Horses are dying in South Carolina, and mosquitoes are to blame. According to an article in Saturday’s The State, the South Carolina State Veterinarian’s Office has now confirmed 30 cases of the fatal horse illness Eastern equine encephalitis (EEE). That number is higher than last year, when 14 horses died from EEE in the state.
Five dead horses in the tri-county area have tested positive as of Friday. Horses from Sumter, Clarendon and Lee counties have come down with the illness.
The disease is spread by mosquitoes through birds. It can be passed on to humans and animals if they are bitten by an infected mosquito. Horses are especially affected, with fatalities in nine out of 10 horses that contact the disease.
Less than five days after exposure, horses start showing symptoms of stumbling, circling, twitching, leg weakness and partial paralysis. The horse’s ability to stand is affected.
The illness is fatal in one-third of human cases, however the Centers for Disease Control (CDC) has no reports of humans in South Carolina with the disease so far this year.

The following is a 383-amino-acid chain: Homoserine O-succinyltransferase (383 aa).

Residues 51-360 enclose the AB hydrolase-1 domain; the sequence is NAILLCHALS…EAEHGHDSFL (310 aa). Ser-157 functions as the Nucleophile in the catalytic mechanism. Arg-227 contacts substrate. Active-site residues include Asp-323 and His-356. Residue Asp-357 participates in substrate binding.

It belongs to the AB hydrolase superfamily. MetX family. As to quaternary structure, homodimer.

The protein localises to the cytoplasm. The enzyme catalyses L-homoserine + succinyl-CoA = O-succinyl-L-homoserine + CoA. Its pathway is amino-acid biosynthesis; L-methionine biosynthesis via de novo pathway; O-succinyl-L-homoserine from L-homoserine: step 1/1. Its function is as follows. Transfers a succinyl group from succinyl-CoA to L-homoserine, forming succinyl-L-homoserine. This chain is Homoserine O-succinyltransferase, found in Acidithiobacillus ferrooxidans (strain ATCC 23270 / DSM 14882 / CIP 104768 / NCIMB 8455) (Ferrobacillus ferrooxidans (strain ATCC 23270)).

Eastern equine encephalitis is rare in humans, with an average of 6 human cases reported annually. However, with the outbreak affecting horses, any person with flu-like symptoms who was recently bitten by a mosquito is asked to contact their doctor immediately.
The CDC reports two human cases in Florida and one case in Georgia in 2013. Seven veterinary cases were reported in North Carolina and 25 in Florida to date. Two horses in Massachussets tested positive in July and August. And a chicken in Delaware just tested positive for eastern equine encephalitis on Friday. There have been no reports in Ohio of bird, animal or human EEE cases this year.
According to the CDC, most reported cases of Eastern equine encephalitis come from areas in and around freshwater hardwood swamps in the Atlantic and Gulf Coast states and the Great Lakes region.
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